Spoilt rich kid 'hired hitman to kill parents'
Sunday 21 May 1995
Even then, the alleged killer is claimed to have boasted, he sat on a plastic sheet as he waited for his victims inside their large Californian home. If prosecutors are to be believed, Joel Radovcich sat there for 12 hours, cradling his assault rifle until the return in the late afternoon of his best friend's parents, Dale Ewell, a millionaire businessman, his wife, Glee, and their 24-year-old daughter, Tiffany.
It was Easter Sunday. The Ewells had spent the weekend at their beach house on the Pacific coast. The women were the first back. They had not even unloaded their suitcases from their Jeep before they were shot dead.
More than half an hour later, Mr Ewell's Lincoln Continental pulled up at the ranch-style house. He had flown back by light aircraft, such was his fear that the family would die together in a car crash. He was felled by a single bullet to the back of the head.
California is no stranger to the coupling of murder and wealth - witness the trials of OJ Simpson and the Menendez brothers, and the crimes of Charles Manson. But those are big-city, Hollywood affairs. The murder of the Ewell family happened in Fresno, the quiet, unglamorous commercial centre of the fertile San Joaquin Valley. It shook the place to its roots. Especially when everyone found out who was accused of hiring the hitman: Ewell's only son and the heir to his $8m (pounds 5m) fortune, Dana.
Once again, Americans face the proposition that parricide flows not only from poverty and despair, but also from the hearthside of the privileged, the spoilers of children. John Souza, the detective who spent three years pursuing Dana Ewell and Radovcich with such doggedness that his colleagues called him "Columbo", said: "Look at these rich kids. They think their parents owe them, that they can have everything without doing anything."
Guilty or not, few dispute that Dana Ewell, 24, has everything - or at least he did, until he was arrested and flung in Fresno County Jail on triple murder charges. There was a Mercedes 190, which his father immediately replaced with an identical model after he wrote it off. There were Armani suits and an $800-a-month allowance when he was still at high school.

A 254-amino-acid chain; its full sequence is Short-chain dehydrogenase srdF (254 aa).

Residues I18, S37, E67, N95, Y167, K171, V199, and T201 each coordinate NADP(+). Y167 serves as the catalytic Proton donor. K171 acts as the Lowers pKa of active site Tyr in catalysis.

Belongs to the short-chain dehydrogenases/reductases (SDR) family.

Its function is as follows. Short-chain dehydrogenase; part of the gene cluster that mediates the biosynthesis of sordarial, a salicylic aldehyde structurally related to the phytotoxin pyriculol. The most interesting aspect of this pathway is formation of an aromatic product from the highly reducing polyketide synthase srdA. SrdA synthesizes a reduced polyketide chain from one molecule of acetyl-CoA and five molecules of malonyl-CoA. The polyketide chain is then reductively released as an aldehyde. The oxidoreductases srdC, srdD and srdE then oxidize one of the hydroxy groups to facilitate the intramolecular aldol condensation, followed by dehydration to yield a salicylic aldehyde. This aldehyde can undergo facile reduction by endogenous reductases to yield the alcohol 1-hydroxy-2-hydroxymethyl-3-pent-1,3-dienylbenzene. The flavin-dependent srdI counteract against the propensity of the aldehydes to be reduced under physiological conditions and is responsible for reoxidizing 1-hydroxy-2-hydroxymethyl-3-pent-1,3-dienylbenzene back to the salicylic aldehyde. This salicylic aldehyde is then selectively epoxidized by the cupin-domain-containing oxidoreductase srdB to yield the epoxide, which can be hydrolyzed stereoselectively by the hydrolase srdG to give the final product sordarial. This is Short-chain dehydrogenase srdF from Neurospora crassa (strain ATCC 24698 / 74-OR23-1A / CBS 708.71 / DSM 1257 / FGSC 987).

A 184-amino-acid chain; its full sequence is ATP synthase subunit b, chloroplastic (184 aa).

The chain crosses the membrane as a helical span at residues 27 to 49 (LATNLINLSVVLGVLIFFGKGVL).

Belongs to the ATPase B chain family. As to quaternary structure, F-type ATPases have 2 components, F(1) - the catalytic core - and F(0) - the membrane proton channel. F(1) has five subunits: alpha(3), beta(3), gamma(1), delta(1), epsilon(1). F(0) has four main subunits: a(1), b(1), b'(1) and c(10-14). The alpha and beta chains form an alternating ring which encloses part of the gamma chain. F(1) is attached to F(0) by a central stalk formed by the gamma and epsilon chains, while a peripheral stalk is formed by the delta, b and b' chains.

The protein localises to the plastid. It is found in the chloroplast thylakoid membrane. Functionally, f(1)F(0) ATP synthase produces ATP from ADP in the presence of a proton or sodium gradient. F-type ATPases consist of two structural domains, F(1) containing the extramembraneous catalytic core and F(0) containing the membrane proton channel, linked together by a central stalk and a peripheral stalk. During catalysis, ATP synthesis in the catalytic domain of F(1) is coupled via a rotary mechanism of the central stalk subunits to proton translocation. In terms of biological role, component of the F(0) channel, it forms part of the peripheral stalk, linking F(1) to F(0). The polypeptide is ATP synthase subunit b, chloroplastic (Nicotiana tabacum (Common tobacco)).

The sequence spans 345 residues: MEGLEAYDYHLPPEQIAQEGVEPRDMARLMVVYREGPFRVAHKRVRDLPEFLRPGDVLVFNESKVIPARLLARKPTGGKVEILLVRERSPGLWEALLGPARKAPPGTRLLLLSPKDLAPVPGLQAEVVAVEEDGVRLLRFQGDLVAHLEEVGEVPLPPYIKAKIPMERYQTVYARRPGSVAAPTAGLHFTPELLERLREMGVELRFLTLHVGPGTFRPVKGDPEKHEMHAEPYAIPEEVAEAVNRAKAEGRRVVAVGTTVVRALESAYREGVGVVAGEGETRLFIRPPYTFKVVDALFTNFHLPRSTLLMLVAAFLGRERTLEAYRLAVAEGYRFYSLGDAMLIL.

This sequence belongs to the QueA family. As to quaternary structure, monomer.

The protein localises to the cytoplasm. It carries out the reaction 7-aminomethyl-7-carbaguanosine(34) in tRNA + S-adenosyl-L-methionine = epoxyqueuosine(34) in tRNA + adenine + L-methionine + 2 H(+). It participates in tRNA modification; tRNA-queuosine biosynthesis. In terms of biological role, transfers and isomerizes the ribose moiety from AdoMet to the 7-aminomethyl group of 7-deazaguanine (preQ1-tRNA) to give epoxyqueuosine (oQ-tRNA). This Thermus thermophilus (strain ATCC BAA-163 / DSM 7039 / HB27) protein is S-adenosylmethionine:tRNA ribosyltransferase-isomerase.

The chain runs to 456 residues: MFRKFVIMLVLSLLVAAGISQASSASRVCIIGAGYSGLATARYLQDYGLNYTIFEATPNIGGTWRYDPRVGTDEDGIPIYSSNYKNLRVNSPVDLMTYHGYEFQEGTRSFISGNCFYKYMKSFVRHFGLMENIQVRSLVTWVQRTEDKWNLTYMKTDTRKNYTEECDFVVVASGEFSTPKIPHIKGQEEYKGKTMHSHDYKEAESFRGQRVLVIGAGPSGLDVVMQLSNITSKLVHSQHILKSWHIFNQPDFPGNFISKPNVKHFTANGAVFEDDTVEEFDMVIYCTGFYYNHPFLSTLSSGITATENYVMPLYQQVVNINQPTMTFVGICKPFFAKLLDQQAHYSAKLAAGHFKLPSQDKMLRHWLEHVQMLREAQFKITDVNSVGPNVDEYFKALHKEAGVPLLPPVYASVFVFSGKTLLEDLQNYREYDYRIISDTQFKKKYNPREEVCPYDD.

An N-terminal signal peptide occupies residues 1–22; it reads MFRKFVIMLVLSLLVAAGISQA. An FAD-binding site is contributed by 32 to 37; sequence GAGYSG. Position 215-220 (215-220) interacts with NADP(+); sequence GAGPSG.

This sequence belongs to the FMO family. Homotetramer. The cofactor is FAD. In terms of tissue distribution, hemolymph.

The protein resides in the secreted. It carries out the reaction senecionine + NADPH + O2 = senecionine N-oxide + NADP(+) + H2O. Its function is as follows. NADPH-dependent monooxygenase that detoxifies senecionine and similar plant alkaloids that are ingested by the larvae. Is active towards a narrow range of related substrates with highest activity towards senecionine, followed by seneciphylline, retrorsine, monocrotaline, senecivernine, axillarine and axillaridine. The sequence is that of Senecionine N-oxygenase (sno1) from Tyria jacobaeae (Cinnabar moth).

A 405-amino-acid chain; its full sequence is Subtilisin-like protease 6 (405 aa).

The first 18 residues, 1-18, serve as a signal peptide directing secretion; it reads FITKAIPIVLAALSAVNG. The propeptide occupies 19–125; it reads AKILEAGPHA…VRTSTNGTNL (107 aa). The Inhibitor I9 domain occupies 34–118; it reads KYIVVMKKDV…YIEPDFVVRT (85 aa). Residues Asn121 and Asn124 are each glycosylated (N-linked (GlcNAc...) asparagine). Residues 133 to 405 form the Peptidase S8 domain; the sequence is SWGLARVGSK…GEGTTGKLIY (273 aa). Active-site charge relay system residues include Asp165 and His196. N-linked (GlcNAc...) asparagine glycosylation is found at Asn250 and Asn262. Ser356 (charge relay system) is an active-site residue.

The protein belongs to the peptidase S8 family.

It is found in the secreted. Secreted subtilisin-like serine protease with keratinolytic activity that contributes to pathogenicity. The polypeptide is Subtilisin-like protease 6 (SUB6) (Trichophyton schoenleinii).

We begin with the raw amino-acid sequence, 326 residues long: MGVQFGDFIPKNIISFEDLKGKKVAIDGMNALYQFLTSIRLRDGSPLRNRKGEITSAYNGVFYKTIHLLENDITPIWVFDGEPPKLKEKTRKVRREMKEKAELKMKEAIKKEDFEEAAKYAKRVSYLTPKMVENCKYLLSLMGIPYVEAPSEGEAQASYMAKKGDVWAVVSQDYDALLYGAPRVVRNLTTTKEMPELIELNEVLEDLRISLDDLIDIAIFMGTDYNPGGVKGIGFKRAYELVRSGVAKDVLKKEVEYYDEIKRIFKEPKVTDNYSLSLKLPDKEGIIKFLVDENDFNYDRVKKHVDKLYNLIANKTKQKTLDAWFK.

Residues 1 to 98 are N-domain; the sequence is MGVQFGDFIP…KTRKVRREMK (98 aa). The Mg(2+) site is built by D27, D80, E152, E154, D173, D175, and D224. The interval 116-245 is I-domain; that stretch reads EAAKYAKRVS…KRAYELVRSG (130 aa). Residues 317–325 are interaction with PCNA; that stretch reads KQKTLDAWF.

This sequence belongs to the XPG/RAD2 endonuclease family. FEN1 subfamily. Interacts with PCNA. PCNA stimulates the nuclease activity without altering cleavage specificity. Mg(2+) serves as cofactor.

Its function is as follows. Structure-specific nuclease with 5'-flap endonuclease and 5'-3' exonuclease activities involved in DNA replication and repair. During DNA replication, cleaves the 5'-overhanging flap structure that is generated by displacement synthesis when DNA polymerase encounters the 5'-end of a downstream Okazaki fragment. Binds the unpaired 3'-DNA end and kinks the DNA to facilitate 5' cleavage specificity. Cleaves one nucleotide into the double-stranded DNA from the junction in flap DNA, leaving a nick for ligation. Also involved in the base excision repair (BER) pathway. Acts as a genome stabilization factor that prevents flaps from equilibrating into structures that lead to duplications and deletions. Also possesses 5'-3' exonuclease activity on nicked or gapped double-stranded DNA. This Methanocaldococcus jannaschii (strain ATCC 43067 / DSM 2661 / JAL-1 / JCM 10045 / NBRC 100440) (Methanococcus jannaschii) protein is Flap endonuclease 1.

His 59-year-old father ran an aircraft dealership; his mother, 57, was a bastion of civic life, a popular local worthy who immersed herself in charity work.
When they were killed, rumours circulated that it was a professional "hit". Glee Ewell had worked in the 1950s as a translator for the CIA. But investigators soon switched their attention to Dana and his close friendship with Radovcich, the son of a Lockheed engineer, who became Dana's room-mate at Santa Clara University.
Police claim that Dana Ewell, who reportedly has an IQ of 180 and a business degree, was obsessed with money, so much so that he had a picture on his wall of Michael Milken, the disgraced junk bond king. He corresponds with Joe Hunt, a convicted killer who used to head the so-called Billionaire Boys Club, a group of wealthy young Californians who became involved in an investment scheme which ended in two murders.
He had a tendency to make up stories: at 19, he gave an interview in which he claimed to be a teenage mogul who had an aviation business and dealt in mutual funds. He even acquired "EWELL CO" number plates for his gold-coloured Mercedes.
A preliminary hearing is set for tomorrow. As the two young men - who have both pleaded not guilty - prepare for their trial later this year, the thrust of the prosecution case is becoming clear. Dana Ewell has an alibi: when the killings happened, he was 200 miles away with a friend and her father, an FBI agent.
The accused only ever conversed by using call-boxes. This precaution did not prevent detectives from recording a conversation in which they claim Radovcich is heard saying to someone: "I don't want no f---ing stock options. One quarter of a million and I want it now. I want to go round the world."
Detectives obtained a court order allowing them to acquire a clone of Radovcich's beeper, intercepting his messages. Before long, they noticed something about the pager number. Translated into letters, it read KILLA- J-R. "A little odd, don't you think?" said Detective Souza.
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